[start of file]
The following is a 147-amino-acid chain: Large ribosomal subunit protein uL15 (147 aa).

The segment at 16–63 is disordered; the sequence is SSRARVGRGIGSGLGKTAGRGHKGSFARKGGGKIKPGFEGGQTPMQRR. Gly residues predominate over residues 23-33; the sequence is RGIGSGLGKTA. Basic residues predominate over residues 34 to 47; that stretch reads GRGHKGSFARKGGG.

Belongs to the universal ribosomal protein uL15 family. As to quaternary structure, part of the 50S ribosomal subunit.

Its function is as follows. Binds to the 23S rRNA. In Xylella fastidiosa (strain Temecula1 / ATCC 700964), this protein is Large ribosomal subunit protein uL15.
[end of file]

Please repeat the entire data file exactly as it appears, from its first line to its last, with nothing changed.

The following is a 147-amino-acid chain: Large ribosomal subunit protein uL15 (147 aa).

The segment at 16–63 is disordered; the sequence is SSRARVGRGIGSGLGKTAGRGHKGSFARKGGGKIKPGFEGGQTPMQRR. Gly residues predominate over residues 23-33; the sequence is RGIGSGLGKTA. Basic residues predominate over residues 34 to 47; that stretch reads GRGHKGSFARKGGG.

Belongs to the universal ribosomal protein uL15 family. As to quaternary structure, part of the 50S ribosomal subunit.

Its function is as follows. Binds to the 23S rRNA. In Xylella fastidiosa (strain Temecula1 / ATCC 700964), this protein is Large ribosomal subunit protein uL15.